Primer: Object-Oriented Cobol

By Kevin Fogarty  |  Posted 2004-05-13 Email Print this article Print
 
 
 
 
 
 
 

Anything you can do to update Cobol, make it more available outside the mainframe environment, or tweak it to reflect new business rules will help.

What is it? A demonstration that it's possible to teach an old dog new tricks, long past the time anyone thought the dog had any trick left in it.

Cobol (Common Business Oriented Language)is one of the oldest and most widespread programming languages used to create or maintain business applications. Though nearly 5 billion lines of new Cobol code are written every year, Cobol itself is generally considered, if not dead, then hopelessly obsolete. That is unfair in that modern Cobol development tools and compilers support all the technology other languages support. Cobol is not only well-known, it's also available royalty-free. The language has been repeatedly modernized, most recently in a version certified as a public standard by the International Organization for Standardization (ISO) and the American National Standards Institute (ANSI) in 2002. That version includes support for most modern programming technology, including the ability to run multiple threads of a single application; support for Linux, Windows, Unix and other operating systems; and the ability to interconnect with software written using Internet standards HTML, XML, Sun Microsystems Inc.'s Java or Microsoft Corp.'s .Net.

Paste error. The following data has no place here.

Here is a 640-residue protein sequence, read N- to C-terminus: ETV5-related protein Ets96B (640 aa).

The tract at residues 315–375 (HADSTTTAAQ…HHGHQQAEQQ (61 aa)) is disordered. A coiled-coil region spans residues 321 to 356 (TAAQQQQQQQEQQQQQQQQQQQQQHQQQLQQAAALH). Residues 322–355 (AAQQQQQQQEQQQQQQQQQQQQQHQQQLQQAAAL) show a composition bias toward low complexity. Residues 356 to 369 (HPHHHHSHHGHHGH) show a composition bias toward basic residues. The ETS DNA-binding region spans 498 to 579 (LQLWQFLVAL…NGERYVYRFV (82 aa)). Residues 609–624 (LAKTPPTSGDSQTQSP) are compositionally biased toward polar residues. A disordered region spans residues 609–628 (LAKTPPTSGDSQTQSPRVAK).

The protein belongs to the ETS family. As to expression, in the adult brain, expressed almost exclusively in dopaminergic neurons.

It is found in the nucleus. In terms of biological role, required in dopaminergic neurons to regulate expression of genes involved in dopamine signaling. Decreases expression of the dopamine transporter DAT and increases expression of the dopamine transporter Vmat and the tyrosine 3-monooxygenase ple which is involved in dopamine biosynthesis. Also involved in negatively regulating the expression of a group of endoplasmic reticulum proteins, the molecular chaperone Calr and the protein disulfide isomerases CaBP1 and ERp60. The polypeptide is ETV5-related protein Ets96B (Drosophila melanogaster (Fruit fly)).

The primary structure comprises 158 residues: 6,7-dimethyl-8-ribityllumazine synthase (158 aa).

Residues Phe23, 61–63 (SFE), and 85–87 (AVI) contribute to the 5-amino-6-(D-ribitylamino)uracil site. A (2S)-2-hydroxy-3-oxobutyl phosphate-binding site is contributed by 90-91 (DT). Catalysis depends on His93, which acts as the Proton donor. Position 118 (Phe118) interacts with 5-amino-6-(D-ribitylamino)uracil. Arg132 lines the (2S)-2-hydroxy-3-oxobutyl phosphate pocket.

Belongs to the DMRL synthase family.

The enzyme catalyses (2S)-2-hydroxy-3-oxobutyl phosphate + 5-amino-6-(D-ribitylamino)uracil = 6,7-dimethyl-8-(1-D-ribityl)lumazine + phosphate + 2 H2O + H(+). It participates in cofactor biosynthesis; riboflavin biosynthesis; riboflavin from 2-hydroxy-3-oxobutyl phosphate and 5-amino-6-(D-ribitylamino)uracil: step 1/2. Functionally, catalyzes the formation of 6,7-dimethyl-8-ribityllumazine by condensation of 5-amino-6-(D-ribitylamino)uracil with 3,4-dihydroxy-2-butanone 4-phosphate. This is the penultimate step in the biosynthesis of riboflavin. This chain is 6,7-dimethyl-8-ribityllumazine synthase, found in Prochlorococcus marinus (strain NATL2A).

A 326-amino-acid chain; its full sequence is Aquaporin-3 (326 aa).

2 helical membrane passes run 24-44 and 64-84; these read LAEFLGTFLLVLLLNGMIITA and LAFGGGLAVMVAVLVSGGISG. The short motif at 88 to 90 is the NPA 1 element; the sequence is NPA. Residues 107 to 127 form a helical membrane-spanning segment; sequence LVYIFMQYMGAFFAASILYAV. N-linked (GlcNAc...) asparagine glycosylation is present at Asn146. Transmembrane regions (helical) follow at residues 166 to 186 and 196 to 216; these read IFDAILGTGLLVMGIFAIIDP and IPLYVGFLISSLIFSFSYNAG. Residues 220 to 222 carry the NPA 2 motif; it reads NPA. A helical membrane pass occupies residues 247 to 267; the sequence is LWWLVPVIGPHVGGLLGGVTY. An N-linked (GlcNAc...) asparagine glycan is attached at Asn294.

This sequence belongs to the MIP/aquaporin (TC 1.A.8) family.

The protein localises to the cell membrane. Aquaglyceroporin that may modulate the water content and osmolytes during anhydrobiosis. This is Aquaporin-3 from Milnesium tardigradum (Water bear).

Object-oriented Cobol is simply a set of compilers and rules that allow developers to create Cobol applications in modules that can trade or share functions, making it easier (sometimes) to change the applications once they're written.

Why haven't I ever heard of it? Because even most Cobol shops don't use it as a primary programming tool. Converting older Cobol code to object-oriented code would require more than just running it through a different compiler, according to freelance software architect and CobolReport.com columnist Martin Pagnan. Object-oriented applications require a different structure compared to the linear "do this, then do that" structure of most Cobol apps, which would require almost a total rewrite of the software, says Jonathan Eunice, principal analyst at consultancy Illuminata, Inc. in Nashua, N.H. "Cobol is incredibly structured. And retrofitting an object structure to it? Well, you can bolt an internal combustion engine to a camel, but I'm not sure what you'd get out of it."

So why should I care? If your company is of any size, you probably have Cobol code running right at the center of your technological nerve center. Anything you can do to update it, make it more available outside the mainframe environment, or tweak it to reflect new business rules will help. That's why so many lines of new Cobol code are written every year. Most of that new code, and much of the maintenance work, takes advantage of some object-oriented techniques, according to Edmund C. Arranga, editor of CobolReport and an independent writer and consultant.

So what's the downside? Cobol applications have always been expensive, and will continue to be. Most run on mainframes. Although it would be better if this software ran on cheaper servers, the cost of moving it is prohibitive. The number of skilled Cobol programmers is also shrinking and aging. But the Meta Group consulting firm predicts that 60% of mainframe applications will continue to reside on mainframes, which means that companies strapped for Cobol programming will have to rely on labor-saving tools and techniques like object-oriented Cobol to keep those old dogs running.



 
 
 
 
 
 
 
 
 
 

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